# Export the image to a .tar file
lxc image export <image name> .
# Check if the image has been correclty exported > the file name is the image ID (hash)
ls <image ID>.tar.gz


Now, while with Docker we can import directly the exported image, in LXD we need to perform an additional step as the exported image does contain more than just the rootfs:

# Create a temporary directory that will contain the extracted image
mkdir temp
# Extract the image to the temporary directory > Important to do it with sudo and the '--same-owner' flag
sudo tar -xzf <image id>.tar.gz --same-owner -C temp/
# Check the content extracted
ls temp/
# Enter the rootfs directory
cd temp/rootfs
# Check the content inside the rootfs
# Create a new .tar file with only the rootfs content > Important to do it with sudo and the '--same-owner' flag
sudo tar -czf $HOME/<WSL2 distro name>.tar.gz --same-owner *
# [Optional] Create a directory for your custom distros and the sources on Windows side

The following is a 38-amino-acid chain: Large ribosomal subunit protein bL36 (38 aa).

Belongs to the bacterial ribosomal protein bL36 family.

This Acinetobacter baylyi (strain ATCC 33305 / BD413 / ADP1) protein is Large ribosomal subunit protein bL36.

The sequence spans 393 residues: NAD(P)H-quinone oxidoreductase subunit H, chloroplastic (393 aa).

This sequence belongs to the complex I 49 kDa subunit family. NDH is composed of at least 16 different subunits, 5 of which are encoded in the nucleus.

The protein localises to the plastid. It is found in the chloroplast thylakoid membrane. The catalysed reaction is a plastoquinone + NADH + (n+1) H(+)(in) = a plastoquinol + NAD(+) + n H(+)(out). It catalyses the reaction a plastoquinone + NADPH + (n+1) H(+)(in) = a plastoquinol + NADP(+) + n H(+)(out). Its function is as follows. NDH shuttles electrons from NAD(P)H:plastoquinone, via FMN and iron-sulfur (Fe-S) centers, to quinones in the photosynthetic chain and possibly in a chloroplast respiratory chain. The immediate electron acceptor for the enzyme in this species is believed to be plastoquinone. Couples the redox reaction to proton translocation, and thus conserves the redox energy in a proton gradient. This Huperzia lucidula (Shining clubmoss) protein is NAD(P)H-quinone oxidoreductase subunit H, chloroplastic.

mkdir -p /mnt/c/wsldistros/sources
# Copy/move the .tar file to the Windows side > sudo is optional
sudo mv $HOME/<WSL2 distro name>.tar.gz /mnt/c/wsldistros/sources/


Finally, let’s import the .tar file into WSL2 as our new distro.

Thanks to the interoperability between WSL2 and Windows, we can launch the Windows executables directly from WSL2, so we do not need to launch a Powershell shell to perform the following commands:

# Enter the custom distros directory
cd /mnt/c/wsldistros/
# Import the .tar file as a WSL2 distro > Just to be sure, I will add the version
wsl.exe --import <WSL2 distro name> ./<WSL2 distro name> ./sources/<WSL2 distro name>.tar.gz --version 2
# Login into the new WSL2 distro
wsl.exe -d <WSL2 distro name>
# Enjoy your new distro



While reading through might take some long minutes, the demo lasted 10 minutes with all the loads.

Like stated above, all the configuration steps can be done “externally” and therefore scripted. This would allow to repeat the steps for various distros, the “only gap” would be that the configuration files are not in the same place for the different distros (i.e. the /etc/.bashrc file is, in Funtoo, located in /etc/bash/bashrc).

Concerning LXD, you can/should learn it for what it is and not just stop here. We really only scratched the surface (maybe not even that), and if you are a developer, I strongly encourage you to have a look on this excellent tool created by Monsieur Brian: DevLX

Anyway, have fun and I hope you will enjoy the creation of new distros based on LXD containers.

>>> Nunix out <<<